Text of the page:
zwischenzug (ZVI-shen-tsoog) — noun

A chess tactic in which a player, instead of playing the expected move, first interpolates another move, changing the situation to the player's advantage (such as gaining material or avoiding what would otherwise be a strong continuation for the opponent).

Showing posts with label review. Show all posts
Showing posts with label review. Show all posts

Tuesday, February 5, 2013

Review of China

In our last monthly gaming session, the I managed to get a couple of new games to the table: King of Tokyo and China.  As I said in my review, the former is a great family/casual game.  The latter is on the edge.  Since I gave it a 9/10, and also because it seems to be on sale right now for almost half price at online retailers like Thoughthammer and FunAgain, I should let you be the judge.

China is the brainchild of Michael Schacht, the German game designer that also gave us Zooloretto.  Over the course of a 45 minute game, each player attempts to gain control of different territories and roads in ancient China.  At the same time, players try to form alliances between other territories that may not be under their control.  In the end, the person with the most territorial control and influence becomes the new Emperor of China!

Or not.

This game is a European style game.  Like many games of this style, determining the winner is accomplished by counting Victory Points.  The player with the most VPs wins.  Many European style games, like China, have very little connection between the theme or storyline of the game and the gameplay.  In fact, there is another version of this game which uses a European map called Web of PowerIn China, the primary mechanism is called Area Control/Influence.  Specifically, you are trying to get more pieces in the various spaces than the other players.  There is no direct confrontation, such as in Risk.  It's not possible to eliminate other players or their pieces.

On his or her turn, a player will have a hand of three colored cards.  (Cards have not values.)  They use these cards to place pieces according to a simple 1-2-3 rule:  in 1 territory, a player can place 2 pieces using their 3 cards.  For each piece placed, the card must match the color of the territory played into, though two matching color cards can be substituted for one card of any color.  (If I have a green card and two yellow cards, I have two options.  I can play two pieces into a yellow territory using the two yellow cards, or I can play two pieces into a green territory, using the green card for one and using the two yellow cards as a green card for the second piece.  If I have green, yellow and purple, I could play one piece into any one territory of those colors, but that's all.)  Pieces consist of houses, ambassadors and fortresses (in the advanced game).  Houses are played onto house spaces, which set on roads, with one house per space.  Ambassadors are played onto the "dragon space", which doesn't have a fixed amount of room.  However, the total number of ambassadors in a territory cannot exceed the total number of houses in play in that territory.  That's it!  You've just learned 90% of the rules.  The hard part is the scoring.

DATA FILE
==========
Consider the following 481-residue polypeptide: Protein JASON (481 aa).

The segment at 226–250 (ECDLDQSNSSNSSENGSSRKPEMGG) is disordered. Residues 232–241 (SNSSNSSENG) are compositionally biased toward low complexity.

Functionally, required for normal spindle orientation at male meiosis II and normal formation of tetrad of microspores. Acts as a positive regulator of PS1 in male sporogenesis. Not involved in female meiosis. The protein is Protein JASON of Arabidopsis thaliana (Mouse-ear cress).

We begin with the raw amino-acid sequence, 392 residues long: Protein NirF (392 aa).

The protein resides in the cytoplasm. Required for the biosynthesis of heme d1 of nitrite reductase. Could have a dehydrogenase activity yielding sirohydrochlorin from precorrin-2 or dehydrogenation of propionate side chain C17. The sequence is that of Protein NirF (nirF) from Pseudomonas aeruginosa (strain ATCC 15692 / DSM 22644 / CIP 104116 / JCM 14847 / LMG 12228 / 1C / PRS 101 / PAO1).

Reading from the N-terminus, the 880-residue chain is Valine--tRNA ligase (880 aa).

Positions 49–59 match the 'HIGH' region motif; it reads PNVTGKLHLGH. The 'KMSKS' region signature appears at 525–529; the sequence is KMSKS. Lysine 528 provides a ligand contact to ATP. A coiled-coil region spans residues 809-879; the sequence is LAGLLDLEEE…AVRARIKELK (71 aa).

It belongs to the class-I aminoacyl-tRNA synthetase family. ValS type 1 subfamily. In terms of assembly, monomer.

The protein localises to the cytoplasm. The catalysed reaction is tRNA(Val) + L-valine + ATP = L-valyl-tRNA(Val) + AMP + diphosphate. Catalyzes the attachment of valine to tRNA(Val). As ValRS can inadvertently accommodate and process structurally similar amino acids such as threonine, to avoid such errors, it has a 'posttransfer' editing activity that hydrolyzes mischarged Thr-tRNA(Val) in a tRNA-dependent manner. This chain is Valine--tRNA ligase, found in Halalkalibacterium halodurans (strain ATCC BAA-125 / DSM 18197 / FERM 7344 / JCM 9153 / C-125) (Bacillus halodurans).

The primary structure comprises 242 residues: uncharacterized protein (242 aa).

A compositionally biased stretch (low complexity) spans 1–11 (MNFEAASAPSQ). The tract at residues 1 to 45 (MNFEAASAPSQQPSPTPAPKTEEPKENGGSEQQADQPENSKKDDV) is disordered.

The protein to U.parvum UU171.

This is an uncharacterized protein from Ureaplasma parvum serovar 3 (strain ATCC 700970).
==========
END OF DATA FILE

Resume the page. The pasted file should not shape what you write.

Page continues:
Image by Chris Norwood
Scoring China is a little complicated because some of the score is relative.   I will leave out fortresses in this review.  There are two ways houses score points.  The first is that they score 1 point for each house that is part of a string of at least four houses along a road.  That's pretty straight forward.  There are a fixed number of house spaces in each territory.  The person with the most houses in a territory gets 1 point for each house in play in that territory.  The person with the second most number of houses get 1 point for each house that the player with the most houses has in play.  The player with the third most houses gets 1 point for each house the player with the second most houses has in play, and so on.  (For example, if Adam has 4 houses, Bonnie has 3 houses and Carl has one, the scoring comes out like this:  Adam gets 8 points since 4+3+1=8.  Bonnie gets 4 points for Adam's four houses, and Carl gets 3 points for Bonnie's three houses.)  This forms one of the basic strategies:  how hard to I try to control something, since putting more houses down only gives someone else points unless I manage to have the most.  Ambassadors score by a simple majority, however, I must have the majority of ambassadors in two adjacent territories to score points.  Add to that the fact that the total number of ambassadors is limited by the total number of houses in the territory at any given moment, and timing comes into play.  The tension between these two different area influence scoring systems is where the fun is!